Do women no longer matter in higher education?
In a “post-racial” and “post-feminist” America, do we still need colleges and universities that serve women?
If most institutions now admit those previously excluded, isn’t the disappearance of women’s colleges and historically black colleges, oddly, a good thing?
Not in my view.
The recent announcement of the closing of Sweet Briar College is not a good thing for any of us, whatever our gender, race or class. The loss of Sweet Briar should shake higher ed to its core, because it further cements the idea that diversity amongst the institutions of the academy is no longer valued, despite the reality that many of the skills that Sweet Briar’s students learn are exactly what the marketplace is looking for.
In fact, the loss is not merely to higher education but to the public good, knowing as we do that the status of women’s lives is a marker of equity across a culture. While the public conversation on Sweet Briar’s closure focuses on the financial reasons and the viability of small colleges, there is more at stake.
When we lose colleges and universities like Sweet Briar, an institution of about 800 women in rural Virginia, we take one step closer to a vanilla, prescribed higher education system without choice. And we take one more step away from a world in which American women have institutionalized routes to leadership afforded them in women’s colleges.
Whether created to protect women from the discrimination experienced elsewhere in our culture or, less positively, to protect men from the temptations women were once understood to represent, women’s colleges offer an alternative today that continues to resonate.
While we may believe that access to coeducation levels the playing field, there is historical and contemporary evidence that this is not always the case and certainly not the case for all women all the time.
In many ways, Sweet Briar is a lot like the institution where I preside, Shimer College. We’re a great books college in Chicago. Students study the likes of Aristotle, Plato and Wollstonecraft.
Our admissions office calculates that about 3 percent of high school students are interested in a liberal arts college, yet a much smaller fraction of those students are interested in the niches occupied by Sweet Briar or Shimer.
While we are an ultra-small school—we have about 80 students—those students remain intensely loyal, much like Sweet Briar’s alumnae, because of the kind of education they receive. Like Shimer, Sweet Briar offered a community of inquiry truly grounded in knowing one another and coming to learn not just as individuals, but together.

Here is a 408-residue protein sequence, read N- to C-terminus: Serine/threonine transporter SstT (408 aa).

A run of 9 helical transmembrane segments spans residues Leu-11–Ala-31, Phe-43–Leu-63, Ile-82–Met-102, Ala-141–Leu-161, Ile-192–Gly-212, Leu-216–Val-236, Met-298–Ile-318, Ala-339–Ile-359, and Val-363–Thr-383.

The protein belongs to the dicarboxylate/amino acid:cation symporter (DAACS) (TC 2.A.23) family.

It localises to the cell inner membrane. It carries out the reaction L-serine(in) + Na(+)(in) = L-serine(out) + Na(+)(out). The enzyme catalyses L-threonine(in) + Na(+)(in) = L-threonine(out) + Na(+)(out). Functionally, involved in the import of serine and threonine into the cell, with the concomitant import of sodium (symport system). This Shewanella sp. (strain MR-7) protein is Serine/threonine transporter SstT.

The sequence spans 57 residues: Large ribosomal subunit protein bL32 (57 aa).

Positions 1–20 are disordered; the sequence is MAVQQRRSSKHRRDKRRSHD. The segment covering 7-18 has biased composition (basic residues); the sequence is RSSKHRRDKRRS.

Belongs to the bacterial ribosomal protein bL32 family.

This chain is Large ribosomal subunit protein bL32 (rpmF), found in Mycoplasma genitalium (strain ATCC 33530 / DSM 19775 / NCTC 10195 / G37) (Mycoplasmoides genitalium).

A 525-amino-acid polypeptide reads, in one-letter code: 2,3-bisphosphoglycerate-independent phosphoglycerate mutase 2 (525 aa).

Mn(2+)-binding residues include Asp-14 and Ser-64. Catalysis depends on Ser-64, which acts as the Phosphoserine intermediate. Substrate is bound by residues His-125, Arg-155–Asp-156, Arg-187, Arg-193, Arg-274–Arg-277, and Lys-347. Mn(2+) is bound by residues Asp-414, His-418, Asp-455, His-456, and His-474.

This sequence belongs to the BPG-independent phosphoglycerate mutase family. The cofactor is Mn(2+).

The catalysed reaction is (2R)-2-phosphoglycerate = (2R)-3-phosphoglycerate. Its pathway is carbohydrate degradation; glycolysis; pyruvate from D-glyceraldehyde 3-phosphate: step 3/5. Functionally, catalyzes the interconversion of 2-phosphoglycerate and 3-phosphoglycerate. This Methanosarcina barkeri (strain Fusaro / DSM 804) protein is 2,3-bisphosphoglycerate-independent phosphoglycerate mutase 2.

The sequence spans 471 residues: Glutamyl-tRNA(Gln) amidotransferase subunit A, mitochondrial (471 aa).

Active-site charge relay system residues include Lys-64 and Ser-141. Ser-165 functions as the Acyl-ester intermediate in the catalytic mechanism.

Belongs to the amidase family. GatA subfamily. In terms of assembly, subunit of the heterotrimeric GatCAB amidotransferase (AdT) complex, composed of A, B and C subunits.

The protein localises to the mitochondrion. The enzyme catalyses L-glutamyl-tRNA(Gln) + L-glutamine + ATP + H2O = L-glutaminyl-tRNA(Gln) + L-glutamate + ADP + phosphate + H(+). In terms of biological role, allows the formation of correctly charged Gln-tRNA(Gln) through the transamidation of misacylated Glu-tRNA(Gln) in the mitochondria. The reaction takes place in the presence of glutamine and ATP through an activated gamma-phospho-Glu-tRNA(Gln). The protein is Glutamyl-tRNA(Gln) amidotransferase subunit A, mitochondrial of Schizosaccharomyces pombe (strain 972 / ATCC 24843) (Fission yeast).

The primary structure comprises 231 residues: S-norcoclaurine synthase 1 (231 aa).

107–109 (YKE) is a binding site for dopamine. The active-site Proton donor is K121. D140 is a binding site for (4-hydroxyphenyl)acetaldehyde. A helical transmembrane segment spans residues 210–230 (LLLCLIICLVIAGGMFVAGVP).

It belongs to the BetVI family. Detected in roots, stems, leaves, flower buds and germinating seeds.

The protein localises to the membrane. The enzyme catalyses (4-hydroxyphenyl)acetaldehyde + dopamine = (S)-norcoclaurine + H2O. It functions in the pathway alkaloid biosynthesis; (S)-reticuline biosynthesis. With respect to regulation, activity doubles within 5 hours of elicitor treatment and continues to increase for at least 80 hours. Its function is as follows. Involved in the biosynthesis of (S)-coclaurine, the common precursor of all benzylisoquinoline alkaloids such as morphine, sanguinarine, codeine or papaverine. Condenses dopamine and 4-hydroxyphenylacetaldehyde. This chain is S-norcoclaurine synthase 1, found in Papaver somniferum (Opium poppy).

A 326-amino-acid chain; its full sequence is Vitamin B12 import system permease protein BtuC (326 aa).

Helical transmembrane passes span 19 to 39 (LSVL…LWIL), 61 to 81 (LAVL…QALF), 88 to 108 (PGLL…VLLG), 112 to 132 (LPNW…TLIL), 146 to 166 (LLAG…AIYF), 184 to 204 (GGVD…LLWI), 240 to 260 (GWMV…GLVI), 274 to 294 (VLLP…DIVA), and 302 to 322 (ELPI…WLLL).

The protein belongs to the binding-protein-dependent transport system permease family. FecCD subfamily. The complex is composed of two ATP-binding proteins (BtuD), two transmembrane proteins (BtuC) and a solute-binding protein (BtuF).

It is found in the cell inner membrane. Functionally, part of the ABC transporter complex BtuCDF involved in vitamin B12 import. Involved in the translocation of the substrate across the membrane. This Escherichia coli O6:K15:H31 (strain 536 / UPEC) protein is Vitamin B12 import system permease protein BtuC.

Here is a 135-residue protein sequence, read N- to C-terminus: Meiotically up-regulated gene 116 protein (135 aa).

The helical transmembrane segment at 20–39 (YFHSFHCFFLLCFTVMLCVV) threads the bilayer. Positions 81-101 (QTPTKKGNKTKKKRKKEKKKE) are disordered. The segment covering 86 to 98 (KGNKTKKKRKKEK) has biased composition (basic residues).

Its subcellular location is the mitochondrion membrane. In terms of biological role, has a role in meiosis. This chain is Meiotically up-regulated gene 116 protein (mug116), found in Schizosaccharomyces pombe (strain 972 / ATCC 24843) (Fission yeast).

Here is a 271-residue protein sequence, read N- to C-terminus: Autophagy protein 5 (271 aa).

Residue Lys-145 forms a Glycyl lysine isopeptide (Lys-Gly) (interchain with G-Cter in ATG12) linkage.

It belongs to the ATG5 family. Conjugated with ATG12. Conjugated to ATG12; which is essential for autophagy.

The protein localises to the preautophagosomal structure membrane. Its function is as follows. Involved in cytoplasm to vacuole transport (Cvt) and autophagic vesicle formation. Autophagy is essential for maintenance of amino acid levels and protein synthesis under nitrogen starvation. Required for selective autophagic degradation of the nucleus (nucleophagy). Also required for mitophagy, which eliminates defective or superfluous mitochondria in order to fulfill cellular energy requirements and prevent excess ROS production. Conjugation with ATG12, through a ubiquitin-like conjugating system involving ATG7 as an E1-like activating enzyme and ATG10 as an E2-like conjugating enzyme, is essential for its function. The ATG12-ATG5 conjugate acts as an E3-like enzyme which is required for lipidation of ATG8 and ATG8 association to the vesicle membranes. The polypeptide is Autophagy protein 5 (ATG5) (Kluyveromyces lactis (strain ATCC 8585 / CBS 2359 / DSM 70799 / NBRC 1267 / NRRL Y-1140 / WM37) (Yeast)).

Sweet Briar was (and is) unique, in their case because they are one of the dwindling number of single-sex colleges serving women. And yet, their fate—their decision—is relevant for us all, just as women’s experiences matter for us all.
Despite the presence of women in leadership roles at some of our most prestigious colleges, we have seen increased attention to women’s experiences of harassment and rape on college campuses. We’ve also seen ongoing debate, inaction and backlash around economic justice, including equal pay, reproductive justice and more.
Alongside this news, we lose Sweet Briar—we are losing institutions that focus on women even as we face increasing sexism.
As we express concern about the absence of women leaders in the United States, we also know that many of them come from women’s colleges. The quiet or not-so-quiet message: Let’s continue to exclude women by allowing market pressures to close off one more route for women to succeed.
Yes, women today have access to many more institutions than was once the case, but is that access allowing them the same opportunities that access to a women’s college accomplishes? Obviously not.
The loss of Sweet Briar represents the loss of institutional diversity in higher education. We know that is bad for us all. Monocultures are extremely risky in agriculture—and in higher education. We know losing Sweet Briar is immensely hard on its students, its employees and its alumnae. It is hard on us all because it stands for a whole list of things that are bad for the public good.
Susan Henking is president of Shimer College in Chicago.
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